Bob, Bullets, Revival, Bounty
Yesterday, May 11, 2016, made it 34 years since Bob Marley died. The thoughts that the Police Commissioner's public connection between dancehall and violence provoked, some of which I wrote about in the previous column, carried over into this week, so the Smile Jamaica Concert came to mind.
The concert was held at National Heroes Park, Kingston, on December 5, 1976, before an audience that this newspaper, among other sources, reported as being 80,000 people. (Think of Sting in the 2008 bumper year of the clash between Mavado and Vybz Kartel, then multiply that by about three and a half.)
It was a remarkable event not only because of the number of people attending and Marley saying he would sing one song then going on to perform for 90 minutes, but the well-known shooting at Marley's 56 Hope Road home just before the concert.
On December 3, 1976, Bob Marley, Rita Marley, Don Taylor and Lewis Griffiths, were shot in an attack on the place which is now a museum celebrating the Tuff Gong. The Smile Jamaica concert was being held to defuse tension between the People's National Party (PNP) and the Jamaica Labour Party (JLP) and somebody was sufficiently offended to try and kill Bob Marley.
Now that the police are connecting dancehall and violence (and there is a link, but not the simple, apparently single cause and effect that is being proposed as we look for a quick solution to a longstanding, complicated issue) we can look back at the pre-Smile Jamaica shooting with another perspective. If Bob Marley was shot just before participating in a concert designed to foster peace, what were the forces at work in Jamaica which would not want the primary performer dead? And were these movers and shakers instrumental in supplanting reggae with dancehall in the early 1980s as a means of shaping the society to their preferences?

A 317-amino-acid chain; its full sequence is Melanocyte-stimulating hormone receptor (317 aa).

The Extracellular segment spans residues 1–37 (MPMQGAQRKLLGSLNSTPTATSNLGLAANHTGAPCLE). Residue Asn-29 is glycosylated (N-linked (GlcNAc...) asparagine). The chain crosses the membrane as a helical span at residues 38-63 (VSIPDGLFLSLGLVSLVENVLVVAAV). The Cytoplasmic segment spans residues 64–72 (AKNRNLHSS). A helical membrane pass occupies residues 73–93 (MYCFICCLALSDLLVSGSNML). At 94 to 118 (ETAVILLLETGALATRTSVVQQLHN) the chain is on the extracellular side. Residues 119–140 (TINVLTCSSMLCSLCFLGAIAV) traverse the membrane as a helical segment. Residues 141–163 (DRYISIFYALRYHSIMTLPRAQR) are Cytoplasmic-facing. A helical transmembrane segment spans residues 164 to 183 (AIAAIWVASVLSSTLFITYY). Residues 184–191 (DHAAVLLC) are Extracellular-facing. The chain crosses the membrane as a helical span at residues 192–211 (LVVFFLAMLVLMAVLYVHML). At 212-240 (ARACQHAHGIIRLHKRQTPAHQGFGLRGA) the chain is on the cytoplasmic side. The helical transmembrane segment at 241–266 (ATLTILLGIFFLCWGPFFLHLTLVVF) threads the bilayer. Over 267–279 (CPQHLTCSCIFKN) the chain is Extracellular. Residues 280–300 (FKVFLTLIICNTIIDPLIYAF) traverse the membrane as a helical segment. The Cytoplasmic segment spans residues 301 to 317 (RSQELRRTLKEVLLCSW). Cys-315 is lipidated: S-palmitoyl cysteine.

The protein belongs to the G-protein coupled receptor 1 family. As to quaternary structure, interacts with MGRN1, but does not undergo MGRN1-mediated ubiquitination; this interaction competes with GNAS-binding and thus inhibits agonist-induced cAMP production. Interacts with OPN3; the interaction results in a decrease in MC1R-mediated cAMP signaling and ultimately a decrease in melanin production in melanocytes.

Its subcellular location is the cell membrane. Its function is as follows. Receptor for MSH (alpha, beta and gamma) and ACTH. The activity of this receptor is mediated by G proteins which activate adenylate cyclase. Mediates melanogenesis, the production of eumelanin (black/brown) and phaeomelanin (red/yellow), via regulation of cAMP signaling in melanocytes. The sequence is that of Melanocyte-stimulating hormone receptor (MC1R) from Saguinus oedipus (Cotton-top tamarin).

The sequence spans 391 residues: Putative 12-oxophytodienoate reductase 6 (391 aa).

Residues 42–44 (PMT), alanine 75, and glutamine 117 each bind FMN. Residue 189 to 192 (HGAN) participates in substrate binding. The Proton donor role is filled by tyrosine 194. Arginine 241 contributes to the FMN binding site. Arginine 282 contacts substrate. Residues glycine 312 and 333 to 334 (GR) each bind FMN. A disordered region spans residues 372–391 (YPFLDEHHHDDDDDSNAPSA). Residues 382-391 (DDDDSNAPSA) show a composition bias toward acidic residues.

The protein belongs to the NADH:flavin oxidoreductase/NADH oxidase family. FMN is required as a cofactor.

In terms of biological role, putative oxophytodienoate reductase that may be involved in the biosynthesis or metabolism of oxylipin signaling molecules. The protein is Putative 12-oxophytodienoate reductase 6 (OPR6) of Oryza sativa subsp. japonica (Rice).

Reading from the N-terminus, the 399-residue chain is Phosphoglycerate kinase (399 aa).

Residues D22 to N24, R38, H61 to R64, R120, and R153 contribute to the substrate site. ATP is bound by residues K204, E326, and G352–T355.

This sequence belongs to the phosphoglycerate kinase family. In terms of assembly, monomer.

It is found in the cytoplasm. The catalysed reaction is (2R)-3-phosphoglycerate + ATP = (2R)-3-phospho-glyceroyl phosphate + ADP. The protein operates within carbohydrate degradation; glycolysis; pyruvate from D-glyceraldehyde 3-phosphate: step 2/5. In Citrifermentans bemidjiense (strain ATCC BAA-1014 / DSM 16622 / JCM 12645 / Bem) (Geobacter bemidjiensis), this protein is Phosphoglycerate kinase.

So, are the police looking for a cause of violence in a sector, if not created than facilitated, by persons and groups who they will not or cannot touch? A day after Bob Marley died of cancer, five years after he could have been killed by bullets, it is something to think about.
And just how there were musings that reggae died with Bob Marley, which has proved to not be the case over three decades later, it is simplistic to suggest (or hope) that dancehall is in a cell with Vybz Kartel. Reggae has continued and dancehall is keeping on. There are times when I believe that Black Uhuru's break-up after winning the first Reggae Grammy with Anthem, in 1985, was a make or break for Reggae. The Sleng Teng came out in 1985 and the presence of a rockers powerhouse like Black Uhuru, with Sly and Robbie anchoring the band, would have made a tremendous difference in the options presented to a generation coming of musical age in the post-Marley era.
Now there is a reggae revival (misnamed, but optimistic) we shall see the long-term effects on those who are now just before or in their early teens.
At the Jamaica International Invitational on Saturday, Bounty Killer dropped a classic line that set the National Stadium on fire. Hailing Andrew, Babsy and Portia, he said, "next year my vote a go a Scotia."
He also displayed discretion which made me very happy. When the Punaany riddim was played I thought damn, he is going to do New Gun. In his way, he instructed the selector to move on.
The Sleng Teng riddim started and I said Lodge is just as bad for the occasion.
Bounty got slightly cross and demanded the selector play another riddim, as it was not Sting. It was a good choice.